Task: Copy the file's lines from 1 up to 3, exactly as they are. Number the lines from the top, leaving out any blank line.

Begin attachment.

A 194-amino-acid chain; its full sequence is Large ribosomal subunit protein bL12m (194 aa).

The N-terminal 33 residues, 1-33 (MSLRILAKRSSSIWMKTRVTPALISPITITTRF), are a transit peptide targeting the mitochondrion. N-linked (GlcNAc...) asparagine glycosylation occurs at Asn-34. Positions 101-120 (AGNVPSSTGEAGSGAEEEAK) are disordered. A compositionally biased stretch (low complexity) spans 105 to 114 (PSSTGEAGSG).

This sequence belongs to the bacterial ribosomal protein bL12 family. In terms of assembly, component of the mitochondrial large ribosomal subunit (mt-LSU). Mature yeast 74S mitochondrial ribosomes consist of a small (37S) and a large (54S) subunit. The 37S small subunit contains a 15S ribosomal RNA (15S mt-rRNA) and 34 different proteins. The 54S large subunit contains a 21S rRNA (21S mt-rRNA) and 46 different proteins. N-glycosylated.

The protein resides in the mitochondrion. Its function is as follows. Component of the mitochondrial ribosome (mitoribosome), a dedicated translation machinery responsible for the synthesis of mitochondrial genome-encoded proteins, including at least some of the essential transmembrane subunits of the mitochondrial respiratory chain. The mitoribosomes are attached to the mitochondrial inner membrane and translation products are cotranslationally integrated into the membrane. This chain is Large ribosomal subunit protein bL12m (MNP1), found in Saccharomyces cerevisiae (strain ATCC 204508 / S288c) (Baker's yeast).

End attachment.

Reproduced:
A 194-amino-acid chain; its full sequence is Large ribosomal subunit protein bL12m (194 aa).

The N-terminal 33 residues, 1-33 (MSLRILAKRSSSIWMKTRVTPALISPITITTRF), are a transit peptide targeting the mitochondrion. N-linked (GlcNAc...) asparagine glycosylation occurs at Asn-34. Positions 101-120 (AGNVPSSTGEAGSGAEEEAK) are disordered. A compositionally biased stretch (low complexity) spans 105 to 114 (PSSTGEAGSG).

This sequence belongs to the bacterial ribosomal protein bL12 family. In terms of assembly, component of the mitochondrial large ribosomal subunit (mt-LSU). Mature yeast 74S mitochondrial ribosomes consist of a small (37S) and a large (54S) subunit. The 37S small subunit contains a 15S ribosomal RNA (15S mt-rRNA) and 34 different proteins. The 54S large subunit contains a 21S rRNA (21S mt-rRNA) and 46 different proteins. N-glycosylated.